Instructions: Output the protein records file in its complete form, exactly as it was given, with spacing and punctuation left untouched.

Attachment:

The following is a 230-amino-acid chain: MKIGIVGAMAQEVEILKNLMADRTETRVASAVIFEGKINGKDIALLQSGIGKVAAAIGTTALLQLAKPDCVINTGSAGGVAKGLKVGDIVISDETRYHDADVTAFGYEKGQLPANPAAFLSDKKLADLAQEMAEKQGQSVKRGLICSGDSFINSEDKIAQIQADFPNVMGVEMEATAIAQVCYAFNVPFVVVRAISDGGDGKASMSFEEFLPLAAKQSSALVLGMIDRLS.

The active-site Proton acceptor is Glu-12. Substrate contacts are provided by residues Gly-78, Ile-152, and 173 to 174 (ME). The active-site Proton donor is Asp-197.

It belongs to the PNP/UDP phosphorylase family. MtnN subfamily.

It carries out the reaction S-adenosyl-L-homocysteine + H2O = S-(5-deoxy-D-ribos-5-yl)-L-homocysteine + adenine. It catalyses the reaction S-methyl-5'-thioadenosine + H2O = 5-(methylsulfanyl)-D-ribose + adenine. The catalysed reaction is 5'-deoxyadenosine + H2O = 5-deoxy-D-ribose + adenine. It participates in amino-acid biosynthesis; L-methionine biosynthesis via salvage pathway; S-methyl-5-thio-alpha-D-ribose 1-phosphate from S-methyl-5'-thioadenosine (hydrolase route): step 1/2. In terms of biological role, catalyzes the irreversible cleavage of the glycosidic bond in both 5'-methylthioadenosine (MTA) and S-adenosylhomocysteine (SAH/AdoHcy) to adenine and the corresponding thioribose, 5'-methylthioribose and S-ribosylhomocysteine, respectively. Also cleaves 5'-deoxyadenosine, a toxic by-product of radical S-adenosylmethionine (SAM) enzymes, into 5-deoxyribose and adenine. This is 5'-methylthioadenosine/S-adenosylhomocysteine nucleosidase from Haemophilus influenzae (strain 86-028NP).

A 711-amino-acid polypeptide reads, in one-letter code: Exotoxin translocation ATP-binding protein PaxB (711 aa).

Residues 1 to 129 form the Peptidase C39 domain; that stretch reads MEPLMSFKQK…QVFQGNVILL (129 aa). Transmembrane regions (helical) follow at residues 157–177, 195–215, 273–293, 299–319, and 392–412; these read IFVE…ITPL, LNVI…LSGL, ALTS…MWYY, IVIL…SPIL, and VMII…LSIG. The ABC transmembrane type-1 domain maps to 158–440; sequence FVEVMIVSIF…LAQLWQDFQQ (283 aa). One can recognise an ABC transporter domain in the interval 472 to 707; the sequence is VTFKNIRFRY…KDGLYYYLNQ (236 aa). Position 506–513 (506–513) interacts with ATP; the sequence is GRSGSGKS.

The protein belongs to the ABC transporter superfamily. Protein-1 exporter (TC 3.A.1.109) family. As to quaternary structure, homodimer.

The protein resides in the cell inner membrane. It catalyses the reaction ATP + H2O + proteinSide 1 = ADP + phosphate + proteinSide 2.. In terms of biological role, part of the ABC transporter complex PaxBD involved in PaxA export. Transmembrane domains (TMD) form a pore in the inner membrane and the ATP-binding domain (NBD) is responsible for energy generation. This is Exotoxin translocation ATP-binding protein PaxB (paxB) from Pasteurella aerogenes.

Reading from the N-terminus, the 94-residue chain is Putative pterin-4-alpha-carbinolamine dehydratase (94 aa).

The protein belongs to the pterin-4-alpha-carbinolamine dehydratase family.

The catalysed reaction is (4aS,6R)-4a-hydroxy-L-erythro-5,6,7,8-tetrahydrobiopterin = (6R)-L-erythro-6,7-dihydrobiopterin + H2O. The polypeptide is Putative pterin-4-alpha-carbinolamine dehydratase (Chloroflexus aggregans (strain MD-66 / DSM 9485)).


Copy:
The following is a 230-amino-acid chain: MKIGIVGAMAQEVEILKNLMADRTETRVASAVIFEGKINGKDIALLQSGIGKVAAAIGTTALLQLAKPDCVINTGSAGGVAKGLKVGDIVISDETRYHDADVTAFGYEKGQLPANPAAFLSDKKLADLAQEMAEKQGQSVKRGLICSGDSFINSEDKIAQIQADFPNVMGVEMEATAIAQVCYAFNVPFVVVRAISDGGDGKASMSFEEFLPLAAKQSSALVLGMIDRLS.

The active-site Proton acceptor is Glu-12. Substrate contacts are provided by residues Gly-78, Ile-152, and 173 to 174 (ME). The active-site Proton donor is Asp-197.

It belongs to the PNP/UDP phosphorylase family. MtnN subfamily.

It carries out the reaction S-adenosyl-L-homocysteine + H2O = S-(5-deoxy-D-ribos-5-yl)-L-homocysteine + adenine. It catalyses the reaction S-methyl-5'-thioadenosine + H2O = 5-(methylsulfanyl)-D-ribose + adenine. The catalysed reaction is 5'-deoxyadenosine + H2O = 5-deoxy-D-ribose + adenine. It participates in amino-acid biosynthesis; L-methionine biosynthesis via salvage pathway; S-methyl-5-thio-alpha-D-ribose 1-phosphate from S-methyl-5'-thioadenosine (hydrolase route): step 1/2. In terms of biological role, catalyzes the irreversible cleavage of the glycosidic bond in both 5'-methylthioadenosine (MTA) and S-adenosylhomocysteine (SAH/AdoHcy) to adenine and the corresponding thioribose, 5'-methylthioribose and S-ribosylhomocysteine, respectively. Also cleaves 5'-deoxyadenosine, a toxic by-product of radical S-adenosylmethionine (SAM) enzymes, into 5-deoxyribose and adenine. This is 5'-methylthioadenosine/S-adenosylhomocysteine nucleosidase from Haemophilus influenzae (strain 86-028NP).

A 711-amino-acid polypeptide reads, in one-letter code: Exotoxin translocation ATP-binding protein PaxB (711 aa).

Residues 1 to 129 form the Peptidase C39 domain; that stretch reads MEPLMSFKQK…QVFQGNVILL (129 aa). Transmembrane regions (helical) follow at residues 157–177, 195–215, 273–293, 299–319, and 392–412; these read IFVE…ITPL, LNVI…LSGL, ALTS…MWYY, IVIL…SPIL, and VMII…LSIG. The ABC transmembrane type-1 domain maps to 158–440; sequence FVEVMIVSIF…LAQLWQDFQQ (283 aa). One can recognise an ABC transporter domain in the interval 472 to 707; the sequence is VTFKNIRFRY…KDGLYYYLNQ (236 aa). Position 506–513 (506–513) interacts with ATP; the sequence is GRSGSGKS.

The protein belongs to the ABC transporter superfamily. Protein-1 exporter (TC 3.A.1.109) family. As to quaternary structure, homodimer.

The protein resides in the cell inner membrane. It catalyses the reaction ATP + H2O + proteinSide 1 = ADP + phosphate + proteinSide 2.. In terms of biological role, part of the ABC transporter complex PaxBD involved in PaxA export. Transmembrane domains (TMD) form a pore in the inner membrane and the ATP-binding domain (NBD) is responsible for energy generation. This is Exotoxin translocation ATP-binding protein PaxB (paxB) from Pasteurella aerogenes.

Reading from the N-terminus, the 94-residue chain is Putative pterin-4-alpha-carbinolamine dehydratase (94 aa).

The protein belongs to the pterin-4-alpha-carbinolamine dehydratase family.

The catalysed reaction is (4aS,6R)-4a-hydroxy-L-erythro-5,6,7,8-tetrahydrobiopterin = (6R)-L-erythro-6,7-dihydrobiopterin + H2O. The polypeptide is Putative pterin-4-alpha-carbinolamine dehydratase (Chloroflexus aggregans (strain MD-66 / DSM 9485)).